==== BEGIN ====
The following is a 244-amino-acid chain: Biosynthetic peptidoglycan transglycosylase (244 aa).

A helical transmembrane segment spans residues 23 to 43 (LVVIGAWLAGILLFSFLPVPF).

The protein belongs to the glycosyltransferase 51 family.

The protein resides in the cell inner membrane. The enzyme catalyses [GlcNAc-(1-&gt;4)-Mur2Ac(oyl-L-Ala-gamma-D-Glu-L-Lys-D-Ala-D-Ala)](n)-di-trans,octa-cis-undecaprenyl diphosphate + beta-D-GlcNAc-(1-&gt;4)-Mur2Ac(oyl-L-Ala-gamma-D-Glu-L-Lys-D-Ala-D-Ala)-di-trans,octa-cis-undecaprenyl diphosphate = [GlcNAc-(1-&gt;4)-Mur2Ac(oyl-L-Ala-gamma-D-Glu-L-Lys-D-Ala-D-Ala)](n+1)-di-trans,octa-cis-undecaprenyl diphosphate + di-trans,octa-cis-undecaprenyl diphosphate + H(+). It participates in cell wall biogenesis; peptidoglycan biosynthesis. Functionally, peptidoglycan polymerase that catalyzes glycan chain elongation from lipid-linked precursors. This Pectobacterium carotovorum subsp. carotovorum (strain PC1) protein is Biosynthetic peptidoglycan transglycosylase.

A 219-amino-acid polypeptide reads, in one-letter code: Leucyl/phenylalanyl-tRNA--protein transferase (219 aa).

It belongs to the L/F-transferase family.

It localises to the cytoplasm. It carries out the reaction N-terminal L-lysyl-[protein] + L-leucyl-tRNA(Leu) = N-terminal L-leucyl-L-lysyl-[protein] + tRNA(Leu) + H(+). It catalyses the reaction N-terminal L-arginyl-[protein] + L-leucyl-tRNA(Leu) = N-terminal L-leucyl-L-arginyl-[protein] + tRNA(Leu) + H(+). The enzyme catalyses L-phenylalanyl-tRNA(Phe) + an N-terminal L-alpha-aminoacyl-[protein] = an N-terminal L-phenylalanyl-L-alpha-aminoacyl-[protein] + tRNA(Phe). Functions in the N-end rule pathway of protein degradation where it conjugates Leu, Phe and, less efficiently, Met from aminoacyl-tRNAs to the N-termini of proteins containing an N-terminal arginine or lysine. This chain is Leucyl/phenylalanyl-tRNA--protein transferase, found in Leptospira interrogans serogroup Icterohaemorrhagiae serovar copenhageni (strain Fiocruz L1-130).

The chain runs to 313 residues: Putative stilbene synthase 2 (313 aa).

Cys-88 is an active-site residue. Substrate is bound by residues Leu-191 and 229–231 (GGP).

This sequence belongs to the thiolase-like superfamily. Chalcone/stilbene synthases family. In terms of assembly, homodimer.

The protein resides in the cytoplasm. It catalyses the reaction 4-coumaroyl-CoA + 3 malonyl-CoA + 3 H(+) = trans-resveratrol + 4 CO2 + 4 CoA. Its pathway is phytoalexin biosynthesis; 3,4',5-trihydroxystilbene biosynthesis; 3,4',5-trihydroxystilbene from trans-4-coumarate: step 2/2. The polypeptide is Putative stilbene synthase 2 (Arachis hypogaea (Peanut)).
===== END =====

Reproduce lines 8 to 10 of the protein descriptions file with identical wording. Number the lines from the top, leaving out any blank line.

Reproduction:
The chain runs to 313 residues: Putative stilbene synthase 2 (313 aa).

Cys-88 is an active-site residue. Substrate is bound by residues Leu-191 and 229–231 (GGP).

This sequence belongs to the thiolase-like superfamily. Chalcone/stilbene synthases family. In terms of assembly, homodimer.